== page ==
Humanity has been struggling with diseases since it exists on earth. It has always been hard to understand the nature of a disease. Term of a disease could be explained by impairment of normal body functioning. Diseases affected the history of humankind by causing the collapsing economy and brought disasters to people. There have been thousands of people who died because of epidemic disease. Therefore, people have been searched for the treatment of fatality diseases such as Smallpox, Viremia, HIV, Hepatitis A, Hepatitis B, Hepatitis C, Cancer, Rabies, Ebola, etc. Some of these fatality diseases have treatment or vaccines; some do not have treatment or vaccine. Scientists and medical doctors are still working to find vaccines or treatments for fatality diseases whose treatment did not found.

Hepatitis C Infection

The Hepatitis C virus was first fully recognized in 1975. Feinstone et al. showed that there are cases associated with transfusion hepatitis infection reason were not related to hepatitis A virus or hepatitis B virus, and the reason for this disease called non-A, non-B hepatitis. The Discovery of the hepatitis C virus is in 1989, and it is known as a significant reason for chronic liver disease. According to the World Health Organization (WHO)’s estimation, there were 399,000 people died from Hepatitis C in 2016, a major part of deaths caused by cirrhosis and hepatocellular carcinoma.

Transmission Patterns of Hepatitis C

Hepatitis C disease transmission type is blood-borne, which means the virus could be transmitted by injection of drugs, insecure injection methods, insecure healthcare, transfusion of unscreened blood and blood products, and sexual practices that will cause to have contact to blood.

Injection drug use

In developed countries, injection drug use is the primary transmission factor for HCV infection. In the literature, there is much research on injection drug use, which includes many risky behaviors for transmitting the blood-borne virus. The risky behaviors are defined as sharing used needles and other injection equipment. The whole risk is not only sharing needles, but some studies also show that the Hepatitis C virus can transmit by cookers, spoons, and cotton filters, which are called injection paraphernalia.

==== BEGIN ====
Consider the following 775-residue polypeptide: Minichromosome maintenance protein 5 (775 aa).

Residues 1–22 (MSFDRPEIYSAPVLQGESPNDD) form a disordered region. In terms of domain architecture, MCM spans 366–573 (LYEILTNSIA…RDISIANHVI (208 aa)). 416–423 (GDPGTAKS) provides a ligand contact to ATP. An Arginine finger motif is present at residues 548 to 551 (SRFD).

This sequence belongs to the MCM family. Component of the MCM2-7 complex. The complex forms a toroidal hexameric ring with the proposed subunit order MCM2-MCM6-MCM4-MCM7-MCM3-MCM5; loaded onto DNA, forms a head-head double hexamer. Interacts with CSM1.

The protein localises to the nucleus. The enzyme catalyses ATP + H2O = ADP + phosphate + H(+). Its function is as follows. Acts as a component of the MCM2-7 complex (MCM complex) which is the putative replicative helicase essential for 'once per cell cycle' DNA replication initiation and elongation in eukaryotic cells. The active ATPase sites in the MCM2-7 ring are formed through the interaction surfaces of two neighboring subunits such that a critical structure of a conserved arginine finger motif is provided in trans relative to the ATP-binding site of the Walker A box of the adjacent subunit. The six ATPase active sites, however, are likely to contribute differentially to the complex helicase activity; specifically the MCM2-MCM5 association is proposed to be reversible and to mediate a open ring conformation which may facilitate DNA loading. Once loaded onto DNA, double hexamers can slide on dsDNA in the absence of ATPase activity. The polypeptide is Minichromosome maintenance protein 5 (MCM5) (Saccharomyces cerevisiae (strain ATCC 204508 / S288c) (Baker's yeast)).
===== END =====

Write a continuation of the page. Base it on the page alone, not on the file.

Injection drug use is the highest mode of transmission among middle-aged people in the USA and Australia, and in these countries, 68 % and 80% of the HCV infection reason is injection drug use, respectively. Recent studies show that young injection drug users with five years or less than five years have 20 – 46% seroprevalence rates. Researchers found that the prevalence of HCV antibody rates is changed from 50 to 90 percent among groups of injection drug users from Australia, Europe, Asia, and North America. This prevalence rate is exceptionally high in transmission routes of HCV. Among transmission routes, injection drug users have the highest prevalence of HCV, and also; another critical point is being a potential reservoir of HCV.

Blood transfusion

The amount of blood products is the crucial factor in obtaining HCV infection via blood transfusion. Transmission of HCV infection by blood transfusion is a potent way. There are some effective procedures that deactivate and destroy HCV for blood products, such as heat treatment, pasteurization, and solvent-detergent treatment; however, these procedures do not totally guarantee the elimination of the HCV [10]. Developed countries in the world have reduced the transmission risk of HCV infection with blood transfusion with the adoption of an all-volunteer donor system, screening blood donations with laboratory tests and HCV nucleic acid testing.

Unsafe therapeutic injections